-1 large romaine heart, chopped
-2 stalks celery, sliced
-1 carrot, sliced
-3/4 cup walnut halves or pieces
-2 tbsp brown sugar
-2 tbsp water
-dash cayenne pepper
-2 tsp fresh parsley, chopped
-1 tsp mustard
-1 tsp honey
-2 tbsp red wine vinegar
-3 tbsp walnut oil

-Divide the lettuce, celery, and carrots between two salad bowls.
-Make the candied walnuts. Heat the brown sugar over medium high heat in a saucepan. Once it starts to melt, add the water and stir to make a syrup. Add the walnuts and stir constantly until the walnuts have picked up most of the syrup. Add a dash of cayenne pepper, stir, and remove from the heat. Spread the nuts out on a sheet pan covered in foil, and bake for about 5 minutes (until just fragrant and lightly colored) at 450 degrees. Remove the nuts, let them cool, and then divide them between the salads.
-Make the walnut vinaigrette. Whisk together the parsley, mustard, honey, and vinegar. Drizzle in the walnut oil while whisking and continue to whisk until emulsified. Season to taste with salt and pepper, and divide evenly over the salads.


Pantry Staple Pasta, with some Green

As some of you may know, my husband and I are renovating our 100+ year old house. It's rewarding, but it's also time consuming. On top of that, pretty much any extra dollars we have go to the house. Needless to say, now more than ever it is important for us to be able to make quick and inexpensive (and of course, healthy) meals. Pasta is a go to for dinner that fulfills these needs, and I cook it about once a week. But like any main ingredient, it's easy to get in a rut making the same old dishes. Today I decided to make a pasta dish with a sauce I've never tried. I have Epicurious to thank for the recipe inspiration; you can find it here. The great thing about this recipe is that I had every ingredient in my pantry except the spinach.

If you compare the inspiration recipe and my recipe below, you'll see I made just a few tweaks to the recipe since it already sounded really good. I swapped the type of pasta, skipped the onions, and left out the pine nuts (wish I didn't have to, but they are quite pricey). And get this. Somehow I managed to totally forget about the Parmesan cheese. I have a deliciously fragrant block sitting in my fridge, as always, and I just neglected to take it out tonight. I'm sure this dish would have been even better if I'd remembered it!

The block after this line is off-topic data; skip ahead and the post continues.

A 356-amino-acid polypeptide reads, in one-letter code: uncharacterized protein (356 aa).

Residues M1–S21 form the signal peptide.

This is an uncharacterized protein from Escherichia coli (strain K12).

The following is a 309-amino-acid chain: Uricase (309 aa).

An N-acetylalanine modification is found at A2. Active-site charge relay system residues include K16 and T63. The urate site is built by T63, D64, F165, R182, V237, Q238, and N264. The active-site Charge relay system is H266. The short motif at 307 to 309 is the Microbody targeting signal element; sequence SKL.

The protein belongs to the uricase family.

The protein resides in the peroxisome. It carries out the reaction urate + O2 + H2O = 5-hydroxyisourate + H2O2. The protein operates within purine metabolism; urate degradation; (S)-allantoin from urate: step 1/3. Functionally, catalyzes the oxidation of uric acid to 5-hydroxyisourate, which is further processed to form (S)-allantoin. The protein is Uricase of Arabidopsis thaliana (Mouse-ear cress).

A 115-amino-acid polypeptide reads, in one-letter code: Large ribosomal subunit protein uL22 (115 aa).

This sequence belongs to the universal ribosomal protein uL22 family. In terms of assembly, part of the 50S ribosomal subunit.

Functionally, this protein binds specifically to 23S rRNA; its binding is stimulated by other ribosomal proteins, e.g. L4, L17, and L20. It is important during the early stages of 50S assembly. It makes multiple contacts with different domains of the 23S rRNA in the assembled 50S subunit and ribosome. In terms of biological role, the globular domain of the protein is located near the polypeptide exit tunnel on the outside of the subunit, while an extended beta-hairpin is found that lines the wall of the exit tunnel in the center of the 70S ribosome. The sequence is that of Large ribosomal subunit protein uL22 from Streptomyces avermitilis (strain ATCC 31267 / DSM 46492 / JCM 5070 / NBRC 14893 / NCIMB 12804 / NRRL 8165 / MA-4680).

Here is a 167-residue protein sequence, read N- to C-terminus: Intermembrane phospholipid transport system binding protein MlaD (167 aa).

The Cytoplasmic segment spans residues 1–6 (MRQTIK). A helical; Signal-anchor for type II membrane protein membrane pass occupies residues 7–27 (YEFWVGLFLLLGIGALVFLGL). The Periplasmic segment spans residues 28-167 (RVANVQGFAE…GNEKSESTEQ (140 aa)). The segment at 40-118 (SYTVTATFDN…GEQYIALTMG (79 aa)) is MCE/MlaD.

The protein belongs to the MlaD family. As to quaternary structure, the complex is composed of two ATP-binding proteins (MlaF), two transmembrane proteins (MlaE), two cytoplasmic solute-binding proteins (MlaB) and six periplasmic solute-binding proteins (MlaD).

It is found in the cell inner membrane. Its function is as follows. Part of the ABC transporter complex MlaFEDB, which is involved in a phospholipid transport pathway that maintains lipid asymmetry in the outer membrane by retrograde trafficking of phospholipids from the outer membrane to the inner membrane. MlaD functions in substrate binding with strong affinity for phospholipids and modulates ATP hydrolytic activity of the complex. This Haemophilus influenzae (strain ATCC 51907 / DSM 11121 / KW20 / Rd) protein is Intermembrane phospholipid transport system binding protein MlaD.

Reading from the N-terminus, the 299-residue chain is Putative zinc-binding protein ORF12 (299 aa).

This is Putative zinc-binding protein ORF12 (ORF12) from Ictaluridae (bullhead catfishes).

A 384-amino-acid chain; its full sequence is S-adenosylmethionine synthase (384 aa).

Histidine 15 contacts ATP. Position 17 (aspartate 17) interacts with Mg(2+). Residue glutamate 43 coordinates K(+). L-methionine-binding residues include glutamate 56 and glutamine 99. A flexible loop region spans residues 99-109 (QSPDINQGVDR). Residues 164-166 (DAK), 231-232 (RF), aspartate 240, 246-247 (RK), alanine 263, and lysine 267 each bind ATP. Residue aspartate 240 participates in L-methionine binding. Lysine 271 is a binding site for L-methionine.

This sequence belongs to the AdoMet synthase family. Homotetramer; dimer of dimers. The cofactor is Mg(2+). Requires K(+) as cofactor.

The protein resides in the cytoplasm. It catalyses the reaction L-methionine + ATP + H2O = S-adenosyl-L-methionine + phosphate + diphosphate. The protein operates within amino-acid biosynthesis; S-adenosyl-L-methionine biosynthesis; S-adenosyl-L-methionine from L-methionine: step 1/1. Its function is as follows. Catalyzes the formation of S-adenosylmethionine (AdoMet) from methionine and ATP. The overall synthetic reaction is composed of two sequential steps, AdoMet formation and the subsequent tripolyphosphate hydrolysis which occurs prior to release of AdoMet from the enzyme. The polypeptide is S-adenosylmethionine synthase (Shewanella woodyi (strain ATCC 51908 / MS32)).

-1 tbsp flour
-1 tbsp butter
-2 tbsp olive oil
-5 garlic cloves, minced
-1 tsp fresh thyme, minced
-1 tsp crushed red pepper flake
-3/4 cup white wine
-1 1/4 cup vegetable stock
-salt and pepper
-1 bag fresh spinach
-1 jarred roasted red pepper, sliced
-1/2 pound penne, cooked
-freshly grated Parmesan cheese to taste (I forgot it, but you should use it!

-Heat the olive oil and garlic in a saute pan up to medium heat and cook the garlic for 3-4 minutes until fragrant and just starting to brown.
-Add the thyme, crushed red pepper flake, wine, and vegetable stock. Bring to a gentle boil and cook until reduced by about half.
-In the meantime, mash the flour and butter into a paste. Once the liquid in the pan is reduced, whisk in the flour/butter paste. Continue to cook the sauce for another 1-2 minutes until it thickens. Season with salt and pepper.
-Toss the spinach and roasted peppers in the sauce, coating well and cooking until the spinach wilts.
-Toss the cooked pasta with the spinach mixture, coating well. Top with freshly grated Parmesan cheese, toss again, and serve.

Wondering what to do with that extra white wine? Well of course, you could always drink it. I'm a beer girl myself, but I use wine to cook at least a few times a month so I always end up with a open bottle in the fridge. Wine won't last forever. Instead of letting it go to waste, fill an ice cube tray with the leftover wine and freeze it. My trays give me 1/4 cup of wine with 2 cubes; use a measuring cup to see what yours are. Once the cubes are frozen, put them in a plastic bag in the freezer and you'll never have to run out to the store again when you want to cook with wine.